Mirror test hints at surprising cognitive abilities in fish

Thu, 2019-02-07 19:00

WASHINGTON: A small tropical reef fish was able to recognize
itself in a mirror, scientists said on Thursday in a finding that
raises provocative questions about assessing self-awareness and
cognitive abilities in animals.
The study involved experiments in which the fish species Labroides
dimidiatus, called the bluestreak cleaner wrasse, was given a
mirror self-recognition test, a technique developed in 1970 for
gauging animal self-awareness.
In aquarium experiments at Osaka City University in Japan, the
researchers applied a brown-colored mark on the fish’s body in a
place that could be seen only in a mirror reflection.
The fish tried to remove the marks by scraping their bodies on hard
surfaces after watching themselves in a mirror, but never tried to
remove them without a mirror present, indicating they understood
the reflection was of them, the researchers said. When a
transparent, rather than brown, mark was applied, the fish never
tried to remove it.
The four-inch-long (10-cm) species consumes parasites and dead
tissue off skin of other reef fish in a relationship benefiting
both. The brown mark’s color resembled the color of these
The fish “shows behaviors during the mirror test that are
accepted as evidence for self-awareness in many other species,”
said evolutionary biologist Alex Jordan of the Max Planck Institute
for Ornithology in Germany, who led the study published in the
journal PLOS Biology.
Jordan, however, questioned whether the test represents a reliable
measure of animal cognitive abilities.
“I don’t claim that fish lack self-awareness, but rather that
the minimal required explanation for the behaviors we observe in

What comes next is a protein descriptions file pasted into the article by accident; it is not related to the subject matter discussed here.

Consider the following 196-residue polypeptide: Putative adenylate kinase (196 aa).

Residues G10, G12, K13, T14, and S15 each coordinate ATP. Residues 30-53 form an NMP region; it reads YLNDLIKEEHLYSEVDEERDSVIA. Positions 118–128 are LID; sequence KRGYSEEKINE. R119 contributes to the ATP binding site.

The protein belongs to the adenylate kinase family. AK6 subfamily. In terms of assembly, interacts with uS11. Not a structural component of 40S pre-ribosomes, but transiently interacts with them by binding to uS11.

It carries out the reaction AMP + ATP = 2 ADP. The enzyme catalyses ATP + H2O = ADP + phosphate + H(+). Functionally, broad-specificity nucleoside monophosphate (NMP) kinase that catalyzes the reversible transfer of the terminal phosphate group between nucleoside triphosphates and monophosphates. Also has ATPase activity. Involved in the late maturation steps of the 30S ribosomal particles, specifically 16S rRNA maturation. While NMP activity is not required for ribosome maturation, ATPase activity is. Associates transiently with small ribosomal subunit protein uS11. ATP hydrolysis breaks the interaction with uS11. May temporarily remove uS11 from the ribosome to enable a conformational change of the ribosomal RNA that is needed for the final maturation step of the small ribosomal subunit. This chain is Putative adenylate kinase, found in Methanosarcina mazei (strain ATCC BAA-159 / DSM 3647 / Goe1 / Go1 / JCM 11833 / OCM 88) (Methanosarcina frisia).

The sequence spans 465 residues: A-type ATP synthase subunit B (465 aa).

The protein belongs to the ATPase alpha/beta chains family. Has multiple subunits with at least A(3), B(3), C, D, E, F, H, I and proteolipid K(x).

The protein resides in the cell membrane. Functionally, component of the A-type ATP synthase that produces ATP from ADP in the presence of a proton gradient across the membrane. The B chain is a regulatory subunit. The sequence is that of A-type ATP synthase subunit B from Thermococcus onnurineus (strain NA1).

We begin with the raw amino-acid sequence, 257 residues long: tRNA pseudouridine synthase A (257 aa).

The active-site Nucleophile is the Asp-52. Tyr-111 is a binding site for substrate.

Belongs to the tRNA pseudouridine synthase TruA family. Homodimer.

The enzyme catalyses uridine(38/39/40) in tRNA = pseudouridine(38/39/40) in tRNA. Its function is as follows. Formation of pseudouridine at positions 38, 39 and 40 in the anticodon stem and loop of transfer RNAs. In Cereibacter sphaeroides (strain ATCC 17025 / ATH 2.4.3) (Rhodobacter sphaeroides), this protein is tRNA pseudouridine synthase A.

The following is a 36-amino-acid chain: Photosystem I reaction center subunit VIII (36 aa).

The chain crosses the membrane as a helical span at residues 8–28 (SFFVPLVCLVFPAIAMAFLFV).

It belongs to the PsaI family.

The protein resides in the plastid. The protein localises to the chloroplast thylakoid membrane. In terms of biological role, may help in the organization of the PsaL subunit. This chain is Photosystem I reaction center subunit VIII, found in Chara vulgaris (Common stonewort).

the mirror test does not require invocation of self-awareness,
self-consciousness, or theory of mind,” Jordan said.
The test has been passed by great apes including chimpanzees,
bonobos, gorillas and orangutans as well as dolphins, killer
whales, an elephant and a magpie species, but failed by some other
animals. Humans pass it at around 18 months old.
“I consider that there is a spectrum of animal consciousness,
with some animals, likely primates, showing abilities closer to
human consciousness,” Jordan said. “My point with this paper is
not that fish are as smart as chimpanzees, but that the way we ask
that very question across taxa (animal groups) needs to be
University at Albany evolutionary psychologist Gordon Gallup, who
pioneered the mirror test, called the new study “not
methodologically sound” and faulted the researchers for a “zeal
to undermine the integrity” of the technique to appraise animal
Emory University primatologist Frans de Waal, who has studied
mirror self-recognition in mammals, called the findings
“interesting and provocative.”
“The hope is that this study will throw open the discussion about
self-awareness in animals. Instead of the black-and-white
distinction we have had thus far, that some animals have it and
most of them don’t, we need to develop a more gradualist
perspective,” de Waal said.

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Mirror test hints at surprising cognitive abilities in fish